The last opportunity in this election cycle for tea party supporters to oust Republican senators arrives with primary elections in Kansas on Tuesday and Tennessee on Thursday.
Democrats, meanwhile, will confront their own party infighting on Saturday in Hawaii.
The Republican divisions have defined the midterm cycle and the contests this week will largely draw those electoral wars to a close for now.
In Kansas, Milton Wolf, a doctor who is running as an outsider, will try Tuesday to topple Sen.
Both campaigns have stumbled in a state that has veered to the right in recent years. Wolf, who has attacked President
Neither the race in Kansas -- nor Thursday's contest in Tennessee -- have seen the influx of outside spending that poured into other tea party battlegrounds, and both states are likely to return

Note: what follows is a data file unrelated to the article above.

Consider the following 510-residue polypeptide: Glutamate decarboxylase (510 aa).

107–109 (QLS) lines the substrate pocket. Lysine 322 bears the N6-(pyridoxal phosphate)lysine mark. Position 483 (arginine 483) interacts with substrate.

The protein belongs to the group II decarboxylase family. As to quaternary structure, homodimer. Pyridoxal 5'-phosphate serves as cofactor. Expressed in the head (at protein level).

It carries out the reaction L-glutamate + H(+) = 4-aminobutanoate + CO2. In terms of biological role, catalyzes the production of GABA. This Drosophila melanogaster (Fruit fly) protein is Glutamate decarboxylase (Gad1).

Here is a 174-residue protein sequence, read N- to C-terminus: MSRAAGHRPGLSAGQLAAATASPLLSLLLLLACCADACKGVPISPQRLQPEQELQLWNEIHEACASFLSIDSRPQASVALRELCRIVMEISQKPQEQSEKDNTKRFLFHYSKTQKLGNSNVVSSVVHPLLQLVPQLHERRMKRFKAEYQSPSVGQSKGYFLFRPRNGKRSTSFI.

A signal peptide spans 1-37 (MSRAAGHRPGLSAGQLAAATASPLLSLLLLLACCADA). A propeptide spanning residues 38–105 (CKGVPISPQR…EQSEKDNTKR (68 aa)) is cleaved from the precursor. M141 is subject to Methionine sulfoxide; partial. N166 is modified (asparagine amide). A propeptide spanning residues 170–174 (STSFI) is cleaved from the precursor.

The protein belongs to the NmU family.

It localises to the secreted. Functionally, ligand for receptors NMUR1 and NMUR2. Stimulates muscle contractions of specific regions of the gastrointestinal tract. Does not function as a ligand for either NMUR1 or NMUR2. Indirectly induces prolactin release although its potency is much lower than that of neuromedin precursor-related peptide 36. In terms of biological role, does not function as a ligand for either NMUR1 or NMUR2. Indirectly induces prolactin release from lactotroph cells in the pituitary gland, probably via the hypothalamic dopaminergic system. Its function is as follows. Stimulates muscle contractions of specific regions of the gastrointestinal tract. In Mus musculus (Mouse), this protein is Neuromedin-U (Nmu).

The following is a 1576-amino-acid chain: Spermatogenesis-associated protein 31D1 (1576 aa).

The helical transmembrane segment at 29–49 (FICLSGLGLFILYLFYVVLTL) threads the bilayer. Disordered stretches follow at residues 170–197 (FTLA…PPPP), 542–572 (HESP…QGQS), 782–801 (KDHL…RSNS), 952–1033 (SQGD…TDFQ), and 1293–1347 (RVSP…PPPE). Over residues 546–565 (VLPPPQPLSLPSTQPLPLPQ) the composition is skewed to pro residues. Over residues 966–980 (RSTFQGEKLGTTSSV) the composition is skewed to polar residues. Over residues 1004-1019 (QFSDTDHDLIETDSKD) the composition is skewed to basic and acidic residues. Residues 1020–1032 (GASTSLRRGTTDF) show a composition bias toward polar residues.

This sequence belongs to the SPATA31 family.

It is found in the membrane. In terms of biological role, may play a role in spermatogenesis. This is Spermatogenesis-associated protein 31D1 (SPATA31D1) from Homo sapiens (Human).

In Tennessee, two-term Sen.
Despite the high hopes of tea party groups, most of their efforts to oust Republican senators this year have fizzled -- with the exception of the continued standoff in Mississippi, where tea party favorite
In fact, the most notable upset of the primary calendar drew scant attention from national tea party groups -- the toppling of House Majority Leader
The splintering of the GOP at a time when Republicans are trying to net six seats to take control of the Senate has caused hand-wringing among some party leaders.
"I'm not one of these people that buy into the theory that primaries are bad," Priebus said in a recent interview on Capitol Hill. "I think primaries can actually make candidates stronger."
Democrats have largely avoided a similar level of party infighting, except in Hawaii, where Sen.
Abercrombie's decision to pick Schatz, who at the time was lieutenant governor, also contributed to the governor's own primary challenge Saturday.